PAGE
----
Executives are gaining new knowledge of and respect for good maintenance practices. Years of cost- and staff-cutting and attrition have taken their toll on equipment reliability. ERP systems are red-flagging asset availability and costs of lost production as reasons why executive bonuses are flat. The best are coming to their plant engineering, maintenance and reliability departments looking for answers.
But they’re not willing to spend more on labor. Benchmark studies show them their maintenance dollars are already excessive. In their opinion, costs are too high and they’re not getting enough return on investment.
Those same studies tell them that predictive maintenance is high on the list of best practices. They know something about predictive maintenance, and now they want to hear about how industrial-strength applications can make their plants run both more cheaply and reliably.
Management sees the light
Back in the boom years of the 1990s, while many other industrial facilities were allowed to dabble in complacency, deregulation and privatization, management was putting pressure on electric-power-generating facilities to significantly increase reliability and efficiency. “Ten years ago, we had a very strong preventive and corrective program,” says Roger Cole, reliability-based maintenance coordinator for AEP’s John Amos Power Plant in Big Scary, W.Va. (formerly known as the Big Scary Power Plant). “We had some predictive, but we didn’t leverage it. We had twice the workforce, so we were able to do a lot of testing.”
Then the utility industry began to deregulate and cut costs. “We went through a period of shrinking workforce: When people left or retired, we didn’t replace them.” Cole says. “We got to the point where we didn’t have enough manpower to keep the plant running reliably, to avoid catastrophic failures and manage the workload. We were in a run-to-failure mode that became very expensive due to equipment damage and load curtailments.”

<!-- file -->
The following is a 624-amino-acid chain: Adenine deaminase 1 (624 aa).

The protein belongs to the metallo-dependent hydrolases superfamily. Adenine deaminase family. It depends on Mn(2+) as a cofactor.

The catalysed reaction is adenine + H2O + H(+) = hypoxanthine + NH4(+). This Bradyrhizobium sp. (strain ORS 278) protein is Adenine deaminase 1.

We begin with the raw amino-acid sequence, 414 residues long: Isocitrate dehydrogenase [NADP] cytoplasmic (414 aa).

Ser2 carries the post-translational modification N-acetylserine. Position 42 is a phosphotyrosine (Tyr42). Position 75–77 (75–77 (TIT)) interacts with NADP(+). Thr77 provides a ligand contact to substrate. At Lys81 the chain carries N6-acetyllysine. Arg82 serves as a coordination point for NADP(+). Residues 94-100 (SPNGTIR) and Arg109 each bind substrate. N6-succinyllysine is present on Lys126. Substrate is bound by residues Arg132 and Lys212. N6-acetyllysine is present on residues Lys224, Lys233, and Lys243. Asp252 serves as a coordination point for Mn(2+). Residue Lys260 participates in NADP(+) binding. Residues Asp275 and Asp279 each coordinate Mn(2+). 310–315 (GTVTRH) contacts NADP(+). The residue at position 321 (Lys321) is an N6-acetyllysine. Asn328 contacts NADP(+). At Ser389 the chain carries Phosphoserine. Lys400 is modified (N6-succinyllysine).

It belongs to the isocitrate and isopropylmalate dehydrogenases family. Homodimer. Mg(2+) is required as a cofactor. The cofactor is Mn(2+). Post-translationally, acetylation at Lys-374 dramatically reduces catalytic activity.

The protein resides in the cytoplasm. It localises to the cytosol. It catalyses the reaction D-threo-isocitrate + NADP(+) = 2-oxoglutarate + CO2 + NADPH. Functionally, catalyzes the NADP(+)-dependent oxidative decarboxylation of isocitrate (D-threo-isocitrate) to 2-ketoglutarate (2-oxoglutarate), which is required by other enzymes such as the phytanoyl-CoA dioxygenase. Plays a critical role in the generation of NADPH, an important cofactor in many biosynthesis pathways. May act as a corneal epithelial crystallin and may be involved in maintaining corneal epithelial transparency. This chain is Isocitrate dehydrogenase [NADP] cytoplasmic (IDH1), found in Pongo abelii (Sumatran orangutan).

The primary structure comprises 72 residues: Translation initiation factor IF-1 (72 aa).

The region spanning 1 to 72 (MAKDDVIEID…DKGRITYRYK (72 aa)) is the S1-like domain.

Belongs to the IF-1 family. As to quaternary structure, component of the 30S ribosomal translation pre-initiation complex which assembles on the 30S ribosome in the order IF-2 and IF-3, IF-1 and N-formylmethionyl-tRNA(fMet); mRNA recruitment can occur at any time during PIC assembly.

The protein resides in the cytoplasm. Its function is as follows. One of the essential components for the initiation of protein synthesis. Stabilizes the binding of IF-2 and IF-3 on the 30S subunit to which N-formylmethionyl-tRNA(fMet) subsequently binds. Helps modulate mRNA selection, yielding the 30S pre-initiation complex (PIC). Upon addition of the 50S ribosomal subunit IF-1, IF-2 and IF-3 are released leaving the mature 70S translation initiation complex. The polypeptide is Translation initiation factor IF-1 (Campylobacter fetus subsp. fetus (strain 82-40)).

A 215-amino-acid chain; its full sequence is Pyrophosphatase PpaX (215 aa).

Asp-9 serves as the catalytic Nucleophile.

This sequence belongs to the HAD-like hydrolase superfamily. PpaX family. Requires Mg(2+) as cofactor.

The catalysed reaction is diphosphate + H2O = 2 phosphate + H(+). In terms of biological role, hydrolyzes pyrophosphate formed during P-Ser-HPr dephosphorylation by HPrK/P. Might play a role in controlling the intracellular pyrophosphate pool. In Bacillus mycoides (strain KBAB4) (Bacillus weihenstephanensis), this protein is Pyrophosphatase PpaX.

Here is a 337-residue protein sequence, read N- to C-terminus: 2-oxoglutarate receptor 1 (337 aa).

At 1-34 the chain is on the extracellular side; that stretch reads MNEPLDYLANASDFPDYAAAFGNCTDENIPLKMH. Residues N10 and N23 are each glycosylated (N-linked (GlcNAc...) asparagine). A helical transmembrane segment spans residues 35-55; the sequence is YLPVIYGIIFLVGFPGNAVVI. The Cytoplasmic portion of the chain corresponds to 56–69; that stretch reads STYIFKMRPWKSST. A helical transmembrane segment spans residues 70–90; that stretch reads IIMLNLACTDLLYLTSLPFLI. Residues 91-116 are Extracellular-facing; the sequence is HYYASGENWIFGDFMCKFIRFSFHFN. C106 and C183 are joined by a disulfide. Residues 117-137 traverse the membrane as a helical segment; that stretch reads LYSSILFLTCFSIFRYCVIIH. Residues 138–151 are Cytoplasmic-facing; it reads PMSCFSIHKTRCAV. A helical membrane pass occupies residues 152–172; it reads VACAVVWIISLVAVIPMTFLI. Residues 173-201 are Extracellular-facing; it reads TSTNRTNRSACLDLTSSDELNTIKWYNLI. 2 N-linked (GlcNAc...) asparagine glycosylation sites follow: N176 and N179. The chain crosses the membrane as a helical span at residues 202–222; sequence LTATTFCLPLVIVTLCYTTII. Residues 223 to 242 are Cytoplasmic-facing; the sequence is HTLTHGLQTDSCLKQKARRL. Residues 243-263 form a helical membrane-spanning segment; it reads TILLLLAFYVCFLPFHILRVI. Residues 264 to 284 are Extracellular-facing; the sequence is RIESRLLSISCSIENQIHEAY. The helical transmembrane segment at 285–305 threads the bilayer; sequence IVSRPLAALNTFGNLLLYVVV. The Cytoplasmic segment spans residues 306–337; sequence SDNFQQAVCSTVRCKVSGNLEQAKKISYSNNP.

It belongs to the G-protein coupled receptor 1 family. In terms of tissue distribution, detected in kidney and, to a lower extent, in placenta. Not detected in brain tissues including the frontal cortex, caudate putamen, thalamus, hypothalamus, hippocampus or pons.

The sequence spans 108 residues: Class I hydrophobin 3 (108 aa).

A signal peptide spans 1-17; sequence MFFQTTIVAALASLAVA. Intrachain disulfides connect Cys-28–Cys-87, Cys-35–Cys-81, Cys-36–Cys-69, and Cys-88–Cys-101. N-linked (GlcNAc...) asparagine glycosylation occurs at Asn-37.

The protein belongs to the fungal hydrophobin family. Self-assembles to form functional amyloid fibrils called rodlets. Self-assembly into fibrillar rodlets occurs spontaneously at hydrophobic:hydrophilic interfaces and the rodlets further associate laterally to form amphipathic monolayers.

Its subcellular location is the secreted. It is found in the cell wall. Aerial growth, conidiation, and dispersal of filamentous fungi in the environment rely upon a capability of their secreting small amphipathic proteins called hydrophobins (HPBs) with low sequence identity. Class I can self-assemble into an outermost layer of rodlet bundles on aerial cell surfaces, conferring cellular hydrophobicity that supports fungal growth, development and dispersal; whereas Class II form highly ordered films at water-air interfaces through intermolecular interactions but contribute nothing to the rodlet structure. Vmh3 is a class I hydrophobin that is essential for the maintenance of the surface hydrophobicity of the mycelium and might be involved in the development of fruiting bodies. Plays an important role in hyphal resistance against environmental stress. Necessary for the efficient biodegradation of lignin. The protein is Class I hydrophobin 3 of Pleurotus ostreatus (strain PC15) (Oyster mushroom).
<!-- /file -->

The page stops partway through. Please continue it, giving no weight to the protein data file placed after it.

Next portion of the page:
In many industries today, efficiency has been sacrificed in the name of cost-cutting. “Maintenance saves $10, but it costs operations $20,” says Neil Cooper, general manager for Invensys Avantis. “It’s not that the technologies aren’t there. The problem is corporate hasn’t seen the proper role of the plant, and plant managers have not seen the big picture, so they drive maintenance costs down separately from trying to improve availability and output. Before we make maintenance decisions we have to weigh them in the context of corporate goals.”
There hasn’t been an awareness at senior and corporate levels, but there is a change in progress -- a dawning realization that maintenance is not a necessary evil, it’s a significant contributor to the upside (Figure 1).
From what our practitioner, expert and vendor sources tell us, we can see that there’s a tsunami of predictive technology unfolding as we write. Read on and you’ll be ready to talk with management about why now is the time to invest in more effective asset management. Simply put, it costs but it pays, and you need it to compete.
Figure 1. Effective maintenance practices boost the bottom line by improving operating equipment effectiveness (OEE), reducing the cost of goods sold and avoiding capital expense.
From high-resolution, easy-to-use infrared cameras you can actually afford to sophisticated vibration algorithms to oil analysis services that deliver timely reports you can put into action, there’s no shortage of practical predictive technologies. There is also a well-defined hierarchy of maintenance practices (Figure 2). The problems, as usual, are in implementation.
Nowhere is this more obvious than with the engineers’ favorite steamroller, reliability-centered maintenance (RCM). Do a thorough root cause failure analysis, evaluate the risks, perform the prescribed preventive procedures and predictive inspections, and rock-solid reliability will surely follow.
But it costs too much. “Proper RCM as defined by the original gurus is too expensive,” Cooper says. “It’s not practical. You have to do the 80/20 rule.”
The essence of streamlined RCM (SRCM) is that 20% of the input gives 80% of the results. “SRCM is more cost-effective because it helps you focus more effort on critical failure modes,” says Scott Brady, general manager of decision support systems for SKF. “Whereas regular RCM makes you look at all failure modes, only to find that 70% are non-critical and not important,” he says.
You don’t have to know everything about every asset. “We don’t analyze what happens if a washer fails on a pump foot, we look at what happens if the pump fails and determine the most common failure modes,” Brady says. “We identify critical systems, look at common failure modes, and put tasks in place to predict and prevent those failures. We gather what we need to know to keep the asset working, and use decision support to drive the data to decisions.”
Use multiple technologies